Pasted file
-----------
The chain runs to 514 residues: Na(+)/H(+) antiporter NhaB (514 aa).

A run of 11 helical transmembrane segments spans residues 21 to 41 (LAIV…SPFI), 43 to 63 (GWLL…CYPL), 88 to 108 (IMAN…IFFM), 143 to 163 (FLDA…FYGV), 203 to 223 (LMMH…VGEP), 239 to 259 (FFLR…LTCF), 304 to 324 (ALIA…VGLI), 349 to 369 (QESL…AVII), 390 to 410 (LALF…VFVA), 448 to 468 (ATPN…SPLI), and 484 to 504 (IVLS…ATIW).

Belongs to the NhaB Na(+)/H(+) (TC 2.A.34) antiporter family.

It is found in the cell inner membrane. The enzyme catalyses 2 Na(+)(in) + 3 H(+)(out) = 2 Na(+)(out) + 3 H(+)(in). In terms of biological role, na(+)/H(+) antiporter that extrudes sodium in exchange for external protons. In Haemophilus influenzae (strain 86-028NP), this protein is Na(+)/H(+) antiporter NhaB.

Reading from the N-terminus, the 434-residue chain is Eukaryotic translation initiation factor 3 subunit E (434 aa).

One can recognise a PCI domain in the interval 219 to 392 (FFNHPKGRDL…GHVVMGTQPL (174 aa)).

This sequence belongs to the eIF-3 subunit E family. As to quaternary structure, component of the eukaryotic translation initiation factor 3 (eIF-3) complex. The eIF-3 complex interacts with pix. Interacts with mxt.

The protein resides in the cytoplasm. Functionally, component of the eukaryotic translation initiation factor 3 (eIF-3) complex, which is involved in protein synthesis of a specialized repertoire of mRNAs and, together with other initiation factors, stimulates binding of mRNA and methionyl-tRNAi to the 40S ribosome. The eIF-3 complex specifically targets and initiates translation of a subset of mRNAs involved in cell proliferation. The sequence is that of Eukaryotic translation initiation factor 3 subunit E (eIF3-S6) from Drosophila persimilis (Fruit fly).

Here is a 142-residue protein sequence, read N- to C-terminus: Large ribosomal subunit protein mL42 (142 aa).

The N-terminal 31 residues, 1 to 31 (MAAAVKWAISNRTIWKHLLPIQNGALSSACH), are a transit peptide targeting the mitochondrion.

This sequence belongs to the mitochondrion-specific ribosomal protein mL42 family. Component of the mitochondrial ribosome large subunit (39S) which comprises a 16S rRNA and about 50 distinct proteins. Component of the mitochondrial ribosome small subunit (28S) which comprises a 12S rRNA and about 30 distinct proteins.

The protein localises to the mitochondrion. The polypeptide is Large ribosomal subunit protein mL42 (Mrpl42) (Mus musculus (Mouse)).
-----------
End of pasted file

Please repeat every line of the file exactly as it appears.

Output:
The chain runs to 514 residues: Na(+)/H(+) antiporter NhaB (514 aa).

A run of 11 helical transmembrane segments spans residues 21 to 41 (LAIV…SPFI), 43 to 63 (GWLL…CYPL), 88 to 108 (IMAN…IFFM), 143 to 163 (FLDA…FYGV), 203 to 223 (LMMH…VGEP), 239 to 259 (FFLR…LTCF), 304 to 324 (ALIA…VGLI), 349 to 369 (QESL…AVII), 390 to 410 (LALF…VFVA), 448 to 468 (ATPN…SPLI), and 484 to 504 (IVLS…ATIW).

Belongs to the NhaB Na(+)/H(+) (TC 2.A.34) antiporter family.

It is found in the cell inner membrane. The enzyme catalyses 2 Na(+)(in) + 3 H(+)(out) = 2 Na(+)(out) + 3 H(+)(in). In terms of biological role, na(+)/H(+) antiporter that extrudes sodium in exchange for external protons. In Haemophilus influenzae (strain 86-028NP), this protein is Na(+)/H(+) antiporter NhaB.

Reading from the N-terminus, the 434-residue chain is Eukaryotic translation initiation factor 3 subunit E (434 aa).

One can recognise a PCI domain in the interval 219 to 392 (FFNHPKGRDL…GHVVMGTQPL (174 aa)).

This sequence belongs to the eIF-3 subunit E family. As to quaternary structure, component of the eukaryotic translation initiation factor 3 (eIF-3) complex. The eIF-3 complex interacts with pix. Interacts with mxt.

The protein resides in the cytoplasm. Functionally, component of the eukaryotic translation initiation factor 3 (eIF-3) complex, which is involved in protein synthesis of a specialized repertoire of mRNAs and, together with other initiation factors, stimulates binding of mRNA and methionyl-tRNAi to the 40S ribosome. The eIF-3 complex specifically targets and initiates translation of a subset of mRNAs involved in cell proliferation. The sequence is that of Eukaryotic translation initiation factor 3 subunit E (eIF3-S6) from Drosophila persimilis (Fruit fly).

Here is a 142-residue protein sequence, read N- to C-terminus: Large ribosomal subunit protein mL42 (142 aa).

The N-terminal 31 residues, 1 to 31 (MAAAVKWAISNRTIWKHLLPIQNGALSSACH), are a transit peptide targeting the mitochondrion.

This sequence belongs to the mitochondrion-specific ribosomal protein mL42 family. Component of the mitochondrial ribosome large subunit (39S) which comprises a 16S rRNA and about 50 distinct proteins. Component of the mitochondrial ribosome small subunit (28S) which comprises a 12S rRNA and about 30 distinct proteins.

The protein localises to the mitochondrion. The polypeptide is Large ribosomal subunit protein mL42 (Mrpl42) (Mus musculus (Mouse)).